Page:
the lie the notion--they've spread it everywhere--that the morning-after pill is an abortifacient, that they are obliged to oppose the Obama administration for including it in the new ACA guidelines, and that their attack on those guidelines is premised on their adamant resistance to abortion and not to contraception.
Here's how the American public now largely understands "the" Catholic position on these matters, as it has been articulated by people like Bishop Lori or the head of the U.S. Conference of Catholic Bishops, Cardinal Timothy Dolan: this is Jennifer Bain writing last January for the New York Post:
Dolan, who is set to become a Cardinal next month, was asked after a lecture at Fordham University Law School at Lincoln Center if he disagrees with Obama.
"You bet we got a disagreement," Dolan said after the event called, "Law & the Gospel of Life."
"The government doesn’t have the right to butt into the internal governance and teachings of the church," he added.
The mandate by the feds is part of the health-care bill Obama signed in 2010. It means employers must cover the morning-after pill.
And so, as I say, we now have a problem on our hands: now that the head of the Pontifical Academy for Life, the conservative cardinal of Cologne, and the German bishops' conference have clearly distinguished between the morning-after pill as a contraceptive, and abortifacients, and have concluded that Catholic hospitals can morally administer the morning-after pill in cases of rape: how will the pastoral leaders of the Catholic church in the U.S. begin to repair the damage they have done by
lying about spreading misinformation about the morning-after pill and Catholic moral teaching? By spreading it everywhere? For political reasons?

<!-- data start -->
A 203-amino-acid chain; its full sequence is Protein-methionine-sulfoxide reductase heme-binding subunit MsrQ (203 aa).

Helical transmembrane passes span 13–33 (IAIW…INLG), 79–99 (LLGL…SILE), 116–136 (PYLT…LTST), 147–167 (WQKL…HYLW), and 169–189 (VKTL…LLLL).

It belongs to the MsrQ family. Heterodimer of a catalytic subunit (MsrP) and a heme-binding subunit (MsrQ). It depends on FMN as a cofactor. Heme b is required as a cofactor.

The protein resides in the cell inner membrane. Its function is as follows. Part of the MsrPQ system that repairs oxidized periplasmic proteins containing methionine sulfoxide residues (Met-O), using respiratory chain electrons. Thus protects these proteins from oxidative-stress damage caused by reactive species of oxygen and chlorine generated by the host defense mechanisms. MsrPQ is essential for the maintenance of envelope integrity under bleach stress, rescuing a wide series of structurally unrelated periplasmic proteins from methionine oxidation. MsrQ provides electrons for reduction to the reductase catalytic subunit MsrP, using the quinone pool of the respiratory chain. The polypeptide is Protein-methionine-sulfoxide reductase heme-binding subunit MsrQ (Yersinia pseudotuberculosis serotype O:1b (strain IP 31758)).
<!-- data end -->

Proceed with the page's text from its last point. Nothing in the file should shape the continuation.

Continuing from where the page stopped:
My hunch: they'll keep their mouths shut now and let the disinformation continue to roll forth. They have too much invested politically in continuing to mislead their own flock and the American people about these matters. Here's an indicator to me of where they'll continue to go with their partisan political approach to these issues and their refusal to be credible moral leaders: according to Kevin Clarke at America, Richard Doerflinger, the leader of the bishops' "pro-life" crusade (and a strong pro-Republican partisan within the USCCB structures) has responded to the German bishops' statement and that of Bishop Ignacio Carrasco de Paula by claiming that the morning-after pill isn't even a contraceptive--since, you know, Rome could never approve the use of a contraceptive in any case at all!
outright lying spin designed to keep faithful, church-going Catholics confused about these issues, to keep them voting Republican, to keep the religious right convinced that the Catholic church is its best ally in a holy crusade against the evil Democrats, to keep the American public certain that, in the eyes of the Catholic church, the Republican party is the only possible choice for God-fearing, moral people. More politically determined abdication of real moral and pastoral leadership, that is to say--things the German bishops have just provided abundantly to their flock.
For more on the discussion of the German bishops' statement in the German media, see Charles Hawley in the German paper Spiegel.
*This is a pdf file that opens slowly.